Arkansas Life has reached the brink of death.
The free monthly magazine, published by the Arkansas Democrat-Gazette, will fold if readers do not become $20-a-year subscribers in sufficient numbers, Publisher Walter Hussman Jr. said in a letter distributed with the magazine this week. It has a staff of six.
The glossy will “soon cease publication” unless a “substantial number of readers” — perhaps a little more than half — become paid subscribers, the letter said, adding that since its inception in 2008, the magazine has operated at a loss and still does.
“We’ve depended primarily on advertising support to pay the bills,” Hussman’s letter said. “Unfortunately, that business model has proven unsustainable in the digital age.”
If the subscription push fails, the disappearance of the magazine from Little Rock’s crowded lifestyle, gala and philanthropy publishing market could offer opportunities for Arkansas Times, which is transforming itself from a newsprint weekly to a glossy magazine this month. Other titles standing to benefit include AY, Inviting Arkansas, and Arkansas Business Publishing Group’s Little Rock Soirée.
Times Publisher Alan Leveritt said he didn’t know details about Hussman’s plans for Arkansas Life, but he’s expecting big things for his revamped publication. In announcing the plan to go monthly back in October, Leveritt noted “an opportunity to fill a gap that’s existed since Arkansas Times went weekly — the absence of a monthly general interest magazine about Arkansas that’s smart, lively, opinionated and willing to take risks.”
While Arkansas Life has been admired by readers for its writing and its look, the financial strain has grown as the Democrat-Gazette has cut back on print delivery of its daily paper to the far reaches of the state. After halting home print delivery in northeast Arkansas and parts of south Arkansas while converting subscribers to reading a digital replica newspaper on $800 iPads the Democrat-Gazette is giving them to use, the newspaper informed readers as far north as the Sheridan area last week that home delivery will soon cease there.
Hussman told Arkansas Business that Arkansas Life’s fate is up to readers. “If we can make it economically sustainable, we would continue it,” the publisher wrote in a Thursday email. “In this case, I think readers should make the decision.”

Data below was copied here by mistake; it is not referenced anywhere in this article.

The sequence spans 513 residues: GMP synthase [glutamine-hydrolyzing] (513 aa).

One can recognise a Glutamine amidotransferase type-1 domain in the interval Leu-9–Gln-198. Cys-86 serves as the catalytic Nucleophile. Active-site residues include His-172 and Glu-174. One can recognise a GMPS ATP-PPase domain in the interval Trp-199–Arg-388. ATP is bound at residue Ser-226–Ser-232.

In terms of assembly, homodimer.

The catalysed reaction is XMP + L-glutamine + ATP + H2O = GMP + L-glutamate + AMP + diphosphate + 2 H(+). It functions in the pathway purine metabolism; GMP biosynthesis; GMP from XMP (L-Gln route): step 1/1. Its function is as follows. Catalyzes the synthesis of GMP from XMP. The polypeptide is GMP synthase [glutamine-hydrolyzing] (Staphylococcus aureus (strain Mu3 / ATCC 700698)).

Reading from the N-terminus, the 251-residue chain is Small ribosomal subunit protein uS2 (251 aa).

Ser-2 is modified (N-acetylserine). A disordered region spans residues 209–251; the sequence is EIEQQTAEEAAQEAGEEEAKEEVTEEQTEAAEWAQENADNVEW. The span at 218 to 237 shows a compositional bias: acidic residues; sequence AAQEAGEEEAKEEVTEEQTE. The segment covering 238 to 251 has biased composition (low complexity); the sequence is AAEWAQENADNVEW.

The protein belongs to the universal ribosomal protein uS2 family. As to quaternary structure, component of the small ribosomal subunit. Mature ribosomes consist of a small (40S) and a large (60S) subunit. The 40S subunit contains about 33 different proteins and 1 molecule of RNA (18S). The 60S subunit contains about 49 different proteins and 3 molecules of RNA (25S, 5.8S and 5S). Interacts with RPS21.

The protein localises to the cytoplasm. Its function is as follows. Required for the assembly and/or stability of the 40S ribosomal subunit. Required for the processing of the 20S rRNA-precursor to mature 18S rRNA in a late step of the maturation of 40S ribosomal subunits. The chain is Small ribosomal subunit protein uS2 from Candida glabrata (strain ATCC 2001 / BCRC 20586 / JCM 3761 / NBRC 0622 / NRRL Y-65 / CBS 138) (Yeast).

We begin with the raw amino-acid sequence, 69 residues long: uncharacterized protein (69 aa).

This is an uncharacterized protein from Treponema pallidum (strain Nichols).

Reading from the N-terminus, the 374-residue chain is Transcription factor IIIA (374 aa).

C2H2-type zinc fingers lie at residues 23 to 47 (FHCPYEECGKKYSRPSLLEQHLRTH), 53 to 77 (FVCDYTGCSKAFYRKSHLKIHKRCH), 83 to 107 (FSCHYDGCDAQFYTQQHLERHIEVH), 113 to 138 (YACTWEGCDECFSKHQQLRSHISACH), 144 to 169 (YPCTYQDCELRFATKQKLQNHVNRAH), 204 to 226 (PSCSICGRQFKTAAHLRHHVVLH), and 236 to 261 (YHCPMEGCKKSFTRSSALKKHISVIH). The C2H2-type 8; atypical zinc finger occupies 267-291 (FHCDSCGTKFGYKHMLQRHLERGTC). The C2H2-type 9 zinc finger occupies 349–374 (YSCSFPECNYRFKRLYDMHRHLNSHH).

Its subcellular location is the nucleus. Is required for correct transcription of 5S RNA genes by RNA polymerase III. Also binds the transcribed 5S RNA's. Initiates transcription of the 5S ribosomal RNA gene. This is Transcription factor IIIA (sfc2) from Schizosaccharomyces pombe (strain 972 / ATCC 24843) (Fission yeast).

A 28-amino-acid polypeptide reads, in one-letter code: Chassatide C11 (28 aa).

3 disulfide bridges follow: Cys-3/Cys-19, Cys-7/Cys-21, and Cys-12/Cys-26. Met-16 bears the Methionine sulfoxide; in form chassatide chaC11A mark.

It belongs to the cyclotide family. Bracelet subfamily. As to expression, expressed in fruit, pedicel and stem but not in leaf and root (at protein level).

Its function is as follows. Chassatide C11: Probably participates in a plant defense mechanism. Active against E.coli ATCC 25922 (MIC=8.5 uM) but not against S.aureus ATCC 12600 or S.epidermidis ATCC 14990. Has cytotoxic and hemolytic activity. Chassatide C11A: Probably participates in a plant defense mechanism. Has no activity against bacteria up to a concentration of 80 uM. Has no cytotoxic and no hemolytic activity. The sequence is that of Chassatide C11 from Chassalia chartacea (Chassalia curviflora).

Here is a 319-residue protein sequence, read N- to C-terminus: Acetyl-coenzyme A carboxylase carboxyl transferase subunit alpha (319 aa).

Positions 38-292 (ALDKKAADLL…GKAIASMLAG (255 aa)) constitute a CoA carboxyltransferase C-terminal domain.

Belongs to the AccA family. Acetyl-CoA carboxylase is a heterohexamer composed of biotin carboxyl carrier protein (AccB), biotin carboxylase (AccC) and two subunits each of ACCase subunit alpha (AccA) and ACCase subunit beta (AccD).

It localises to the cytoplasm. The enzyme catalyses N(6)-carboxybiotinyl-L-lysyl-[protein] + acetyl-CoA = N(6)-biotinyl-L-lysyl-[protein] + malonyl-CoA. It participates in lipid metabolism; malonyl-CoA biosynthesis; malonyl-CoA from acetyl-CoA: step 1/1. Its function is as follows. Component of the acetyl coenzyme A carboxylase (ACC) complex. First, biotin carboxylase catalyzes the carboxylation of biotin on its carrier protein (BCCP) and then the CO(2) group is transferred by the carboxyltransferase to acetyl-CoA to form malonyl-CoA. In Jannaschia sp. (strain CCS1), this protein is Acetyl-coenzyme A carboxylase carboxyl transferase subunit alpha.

According to his letter, readers who sign up for a subscription will only be charged if publication of the magazine continues.
Hussman didn’t directly address questions like how many subscribers will be required to continue Arkansas Life or when the deadline for a decision will be, but he suggested that more than half would be required to keep the magazine afloat.
“We’re now asking appreciative readers to become paid subscribers at a rate of $20 a year. If most and enough of our readers respond to this appeal, the magazine will continue,” the letter said. “If not, it will soon be gone like so many other printed publications in recent years.” With a reported press run of close to 30,000, “most” of Arkansas Life’s readership would represent 15,000-plus paid subscriptions, some $300,000 in revenue.
In a blog post titled "Save Our Arkansas Life," the editor of Arkansas Life, Jordan Hickey, said the magazine needed enough new subscribers by Jan. 15.
"We're asking you to subscribe," he wrote. "And we're not going to sugarcoat things: If we don't get people to sign up for the magazine by January 15th — just shy of two weeks from now — then it's going to go away."
While Hussman was framing the business decision as another “print in decline” story, other central Arkansas publishers, including AY's Heather Baker, said they have found success in the monthly lifestyle niche despite the fierce competition.
"We hate to see a peer on their way out. But it is in no way indicative of a market that can’t support a monthly lifestyle magazine," Baker told Arkansas Business. "In 2018, our 30th year in print, we shattered sales records." AY boasts the largest distribution in the market at 35,000 copies a month, she said, inviting readers to pick up a copy if they're "looking for a monthly general interest magazine" that's smart and entertaining. "We're still here, and we're thriving."
Little Rock Soirée has been at record levels the past few years, according to ABPG President Mitch Bettis, and Soirée Publisher Mandy Richardson said the market wouldn't be so saturated if no money was to be made in print.
“I don’t think New York has as many publications as we have here,” joked Richardson, who is also publisher of ABPG's Little Rock Family. “We have four or five monthly publications that are in our lifestyle realm, and there are neighborhood publications that also compete for advertising dollars.
"So having one fewer publication in the crowd wouldn't hurt" in the revenue competition, she said, but she quickly added she hopes Arkansas Life will endure.